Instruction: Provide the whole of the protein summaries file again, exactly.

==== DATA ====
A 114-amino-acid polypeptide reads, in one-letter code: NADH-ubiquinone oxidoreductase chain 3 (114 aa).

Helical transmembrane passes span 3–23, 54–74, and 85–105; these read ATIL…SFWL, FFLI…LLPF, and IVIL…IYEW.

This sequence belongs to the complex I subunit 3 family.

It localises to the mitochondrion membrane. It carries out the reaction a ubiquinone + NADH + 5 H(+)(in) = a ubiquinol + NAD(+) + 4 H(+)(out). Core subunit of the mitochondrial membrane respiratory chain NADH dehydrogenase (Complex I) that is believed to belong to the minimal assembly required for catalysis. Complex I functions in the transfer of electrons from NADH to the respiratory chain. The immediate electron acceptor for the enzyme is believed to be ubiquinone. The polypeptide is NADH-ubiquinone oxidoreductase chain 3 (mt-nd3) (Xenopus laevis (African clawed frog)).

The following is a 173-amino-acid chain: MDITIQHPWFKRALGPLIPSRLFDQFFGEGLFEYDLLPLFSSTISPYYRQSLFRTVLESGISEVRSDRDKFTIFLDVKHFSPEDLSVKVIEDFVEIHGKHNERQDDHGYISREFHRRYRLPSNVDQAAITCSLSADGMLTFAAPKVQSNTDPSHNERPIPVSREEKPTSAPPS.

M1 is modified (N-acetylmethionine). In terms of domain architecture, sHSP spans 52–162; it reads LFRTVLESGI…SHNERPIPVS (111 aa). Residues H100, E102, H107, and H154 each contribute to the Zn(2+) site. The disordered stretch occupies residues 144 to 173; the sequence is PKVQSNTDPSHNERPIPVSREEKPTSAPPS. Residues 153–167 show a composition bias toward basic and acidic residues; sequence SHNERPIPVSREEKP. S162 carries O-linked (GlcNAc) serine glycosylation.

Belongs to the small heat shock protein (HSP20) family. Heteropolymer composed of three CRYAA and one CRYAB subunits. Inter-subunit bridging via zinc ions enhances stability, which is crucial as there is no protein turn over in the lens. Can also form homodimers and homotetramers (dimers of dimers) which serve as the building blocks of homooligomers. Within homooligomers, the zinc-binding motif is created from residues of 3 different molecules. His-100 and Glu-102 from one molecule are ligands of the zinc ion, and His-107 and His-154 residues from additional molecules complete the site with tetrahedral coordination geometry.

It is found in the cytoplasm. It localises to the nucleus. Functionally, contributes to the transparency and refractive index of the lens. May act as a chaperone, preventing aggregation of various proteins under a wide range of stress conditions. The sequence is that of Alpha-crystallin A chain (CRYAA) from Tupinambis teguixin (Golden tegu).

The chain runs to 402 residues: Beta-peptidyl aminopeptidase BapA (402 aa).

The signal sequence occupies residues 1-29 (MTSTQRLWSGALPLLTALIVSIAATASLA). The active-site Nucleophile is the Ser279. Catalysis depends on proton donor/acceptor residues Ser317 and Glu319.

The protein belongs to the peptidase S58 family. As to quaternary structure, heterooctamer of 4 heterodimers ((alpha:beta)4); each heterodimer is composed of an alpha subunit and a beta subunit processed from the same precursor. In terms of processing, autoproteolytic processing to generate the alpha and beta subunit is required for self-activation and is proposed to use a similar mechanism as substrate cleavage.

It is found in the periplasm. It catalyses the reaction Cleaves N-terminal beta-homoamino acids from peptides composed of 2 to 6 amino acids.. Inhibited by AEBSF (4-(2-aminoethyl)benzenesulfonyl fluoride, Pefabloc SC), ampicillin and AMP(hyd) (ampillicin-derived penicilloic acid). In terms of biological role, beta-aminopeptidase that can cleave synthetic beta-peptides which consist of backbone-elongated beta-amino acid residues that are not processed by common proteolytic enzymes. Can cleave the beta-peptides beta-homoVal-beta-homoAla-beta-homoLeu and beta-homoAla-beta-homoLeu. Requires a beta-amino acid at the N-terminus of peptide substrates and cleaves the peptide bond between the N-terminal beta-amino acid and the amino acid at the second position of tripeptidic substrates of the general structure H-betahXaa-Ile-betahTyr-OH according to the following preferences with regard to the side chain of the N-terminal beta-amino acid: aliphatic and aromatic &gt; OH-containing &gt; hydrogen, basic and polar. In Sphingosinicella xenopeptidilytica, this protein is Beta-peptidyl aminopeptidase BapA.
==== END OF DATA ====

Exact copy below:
A 114-amino-acid polypeptide reads, in one-letter code: NADH-ubiquinone oxidoreductase chain 3 (114 aa).

Helical transmembrane passes span 3–23, 54–74, and 85–105; these read ATIL…SFWL, FFLI…LLPF, and IVIL…IYEW.

This sequence belongs to the complex I subunit 3 family.

It localises to the mitochondrion membrane. It carries out the reaction a ubiquinone + NADH + 5 H(+)(in) = a ubiquinol + NAD(+) + 4 H(+)(out). Core subunit of the mitochondrial membrane respiratory chain NADH dehydrogenase (Complex I) that is believed to belong to the minimal assembly required for catalysis. Complex I functions in the transfer of electrons from NADH to the respiratory chain. The immediate electron acceptor for the enzyme is believed to be ubiquinone. The polypeptide is NADH-ubiquinone oxidoreductase chain 3 (mt-nd3) (Xenopus laevis (African clawed frog)).

The following is a 173-amino-acid chain: MDITIQHPWFKRALGPLIPSRLFDQFFGEGLFEYDLLPLFSSTISPYYRQSLFRTVLESGISEVRSDRDKFTIFLDVKHFSPEDLSVKVIEDFVEIHGKHNERQDDHGYISREFHRRYRLPSNVDQAAITCSLSADGMLTFAAPKVQSNTDPSHNERPIPVSREEKPTSAPPS.

M1 is modified (N-acetylmethionine). In terms of domain architecture, sHSP spans 52–162; it reads LFRTVLESGI…SHNERPIPVS (111 aa). Residues H100, E102, H107, and H154 each contribute to the Zn(2+) site. The disordered stretch occupies residues 144 to 173; the sequence is PKVQSNTDPSHNERPIPVSREEKPTSAPPS. Residues 153–167 show a composition bias toward basic and acidic residues; sequence SHNERPIPVSREEKP. S162 carries O-linked (GlcNAc) serine glycosylation.

Belongs to the small heat shock protein (HSP20) family. Heteropolymer composed of three CRYAA and one CRYAB subunits. Inter-subunit bridging via zinc ions enhances stability, which is crucial as there is no protein turn over in the lens. Can also form homodimers and homotetramers (dimers of dimers) which serve as the building blocks of homooligomers. Within homooligomers, the zinc-binding motif is created from residues of 3 different molecules. His-100 and Glu-102 from one molecule are ligands of the zinc ion, and His-107 and His-154 residues from additional molecules complete the site with tetrahedral coordination geometry.

It is found in the cytoplasm. It localises to the nucleus. Functionally, contributes to the transparency and refractive index of the lens. May act as a chaperone, preventing aggregation of various proteins under a wide range of stress conditions. The sequence is that of Alpha-crystallin A chain (CRYAA) from Tupinambis teguixin (Golden tegu).

The chain runs to 402 residues: Beta-peptidyl aminopeptidase BapA (402 aa).

The signal sequence occupies residues 1-29 (MTSTQRLWSGALPLLTALIVSIAATASLA). The active-site Nucleophile is the Ser279. Catalysis depends on proton donor/acceptor residues Ser317 and Glu319.

The protein belongs to the peptidase S58 family. As to quaternary structure, heterooctamer of 4 heterodimers ((alpha:beta)4); each heterodimer is composed of an alpha subunit and a beta subunit processed from the same precursor. In terms of processing, autoproteolytic processing to generate the alpha and beta subunit is required for self-activation and is proposed to use a similar mechanism as substrate cleavage.

It is found in the periplasm. It catalyses the reaction Cleaves N-terminal beta-homoamino acids from peptides composed of 2 to 6 amino acids.. Inhibited by AEBSF (4-(2-aminoethyl)benzenesulfonyl fluoride, Pefabloc SC), ampicillin and AMP(hyd) (ampillicin-derived penicilloic acid). In terms of biological role, beta-aminopeptidase that can cleave synthetic beta-peptides which consist of backbone-elongated beta-amino acid residues that are not processed by common proteolytic enzymes. Can cleave the beta-peptides beta-homoVal-beta-homoAla-beta-homoLeu and beta-homoAla-beta-homoLeu. Requires a beta-amino acid at the N-terminus of peptide substrates and cleaves the peptide bond between the N-terminal beta-amino acid and the amino acid at the second position of tripeptidic substrates of the general structure H-betahXaa-Ile-betahTyr-OH according to the following preferences with regard to the side chain of the N-terminal beta-amino acid: aliphatic and aromatic &gt; OH-containing &gt; hydrogen, basic and polar. In Sphingosinicella xenopeptidilytica, this protein is Beta-peptidyl aminopeptidase BapA.